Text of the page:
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Miller, Mark James

“If you don’t know history, then you don’t know much of anything. You are a leaf that doesn’t know it is part of a tree.” - Michael Crichton

“Don’t know much about history,” are the words of a popular song, words that are apropos to our era: Study after study shows Americans’ knowledge of our own past, let alone that of the world, is getting dimmer year by year.

Only six in 10 Americans know who the U.S. fought in World War II. Less than one-fourth know why the colonists fought the British in the Revolutionary War. Only 13% know when the Constitution was ratified. A mere 12% of U.S. high school students are “proficient” in history.

In my classes at Allan Hancock College I frequently interweave history with critical thinking lessons. Students’ knowledge of history here is as scant as it is elsewhere. (No offense meant to local history teachers; I’m sure they are doing their best). But to my pleasant surprise, the students not only enjoy the history they learn but are eager to find out more.

“One thing I will take with me from this class is that you should always have some knowledge of history because you may need it for the future,” a student wrote recently. Another said, “I learned how important it is not to let history repeat itself.”

“We have to learn from the past so we won’t make the same mistakes again,” said a third student.

Students realize there are dangers in not knowing history, the most obvious being that it can be repeated.

To support this point, I give as an example the 2013 comments by a reality TV star who asserted that as a boy growing up in the segregated South he felt African-Americans were happy with their second-class status. “No one was singing the blues,” he said. They never complained.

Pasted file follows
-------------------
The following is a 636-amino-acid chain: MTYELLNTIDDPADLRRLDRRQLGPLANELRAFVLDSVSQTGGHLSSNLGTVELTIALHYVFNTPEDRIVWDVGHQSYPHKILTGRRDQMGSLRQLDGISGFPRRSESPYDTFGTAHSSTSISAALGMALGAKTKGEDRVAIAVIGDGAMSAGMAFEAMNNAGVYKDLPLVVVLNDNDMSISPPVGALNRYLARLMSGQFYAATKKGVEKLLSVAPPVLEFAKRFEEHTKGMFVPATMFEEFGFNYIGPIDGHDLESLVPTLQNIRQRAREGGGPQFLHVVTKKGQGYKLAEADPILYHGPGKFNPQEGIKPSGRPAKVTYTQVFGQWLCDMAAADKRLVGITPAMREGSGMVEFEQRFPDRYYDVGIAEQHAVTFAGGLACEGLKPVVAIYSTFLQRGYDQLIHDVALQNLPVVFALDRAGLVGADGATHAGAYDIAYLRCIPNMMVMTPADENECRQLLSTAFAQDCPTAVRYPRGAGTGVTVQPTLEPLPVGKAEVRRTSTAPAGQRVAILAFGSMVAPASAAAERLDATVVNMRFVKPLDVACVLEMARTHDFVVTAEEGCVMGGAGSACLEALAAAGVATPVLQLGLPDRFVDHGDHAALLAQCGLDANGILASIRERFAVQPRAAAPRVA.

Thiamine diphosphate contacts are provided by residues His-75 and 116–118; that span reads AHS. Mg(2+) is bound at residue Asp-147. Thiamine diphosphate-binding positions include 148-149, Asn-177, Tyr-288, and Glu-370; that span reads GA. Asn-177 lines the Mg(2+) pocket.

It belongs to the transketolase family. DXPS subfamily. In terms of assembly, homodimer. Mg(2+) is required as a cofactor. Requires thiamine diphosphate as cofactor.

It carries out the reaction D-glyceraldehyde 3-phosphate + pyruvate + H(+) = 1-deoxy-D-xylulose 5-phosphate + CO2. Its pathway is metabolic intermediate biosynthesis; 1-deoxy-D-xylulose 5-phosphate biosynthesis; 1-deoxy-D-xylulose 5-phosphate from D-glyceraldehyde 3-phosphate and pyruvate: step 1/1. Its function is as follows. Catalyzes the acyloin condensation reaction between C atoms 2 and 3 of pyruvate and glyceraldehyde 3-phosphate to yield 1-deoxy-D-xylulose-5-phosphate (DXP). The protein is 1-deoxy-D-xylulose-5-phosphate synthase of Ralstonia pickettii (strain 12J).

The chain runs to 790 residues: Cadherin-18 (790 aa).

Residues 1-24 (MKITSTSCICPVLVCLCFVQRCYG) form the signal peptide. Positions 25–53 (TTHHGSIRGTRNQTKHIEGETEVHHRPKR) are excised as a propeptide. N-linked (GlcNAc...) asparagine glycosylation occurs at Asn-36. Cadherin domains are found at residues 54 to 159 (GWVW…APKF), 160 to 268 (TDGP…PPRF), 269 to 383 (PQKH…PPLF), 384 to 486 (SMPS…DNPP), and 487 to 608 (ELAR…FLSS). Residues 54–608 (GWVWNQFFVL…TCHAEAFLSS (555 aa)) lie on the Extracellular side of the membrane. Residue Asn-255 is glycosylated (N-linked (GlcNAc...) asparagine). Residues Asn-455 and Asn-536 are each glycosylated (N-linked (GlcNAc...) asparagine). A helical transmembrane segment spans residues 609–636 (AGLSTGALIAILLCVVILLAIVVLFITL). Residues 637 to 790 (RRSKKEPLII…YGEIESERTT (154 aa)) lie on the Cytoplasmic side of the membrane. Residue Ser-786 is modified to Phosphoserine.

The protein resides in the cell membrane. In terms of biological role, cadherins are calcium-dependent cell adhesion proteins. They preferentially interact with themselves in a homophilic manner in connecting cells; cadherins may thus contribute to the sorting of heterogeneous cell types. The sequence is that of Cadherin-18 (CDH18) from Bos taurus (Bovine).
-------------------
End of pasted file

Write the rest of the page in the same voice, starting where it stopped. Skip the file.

Evidently he never heard of Emmet Till, the 14 year-old African-American boy who was brutally murdered in 1955 for allegedly whistling at a white woman. A rigid code of conduct was imposed on black people in the South, and to violate it was to invite violence and murder. Someone without an awareness of the past, hearing ignorant statements like that, might conclude that the Jim Crow era wasn’t so bad, and not understand the necessity for civil rights laws.

Not only is knowledge of history in general declining, awareness of history’s greatest crime, the Nazi Holocaust, is decreasing as well. In 2018 a study found that 41% of Americans overall, and 66% of Millennials, do not know what Auschwitz was. One-third of Americans think 2 million died in the Holocaust; the actual number is 6 million. This is taking place as the number of Holocaust deniers is growing.

We live in an age of “fake news” and “alternative facts,” when “truth isn’t always truth” and a free press is “the enemy of the people.” In a time when the President of the U.S. has been caught in 10,726 provable lies, knowing the truth is more important than ever. If you can get someone to believe that the most documented genocide in the history of the human race isn’t true, then what can you not get them to believe?

“If a nation expects to be ignorant and free,” said Thomas Jefferson, “it expects what never was and never will be.”

“I learned how important it is to know history,” said a student at the end of the last semester. He went on to say he intends to pass this awareness on to his children. You can’t ask for more than that.

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Mark James Miller is an Associate English Instructor at Allan Hancock College and President of the Part-Time Faculty Association. He can be reached at mark@pfaofahc.com.

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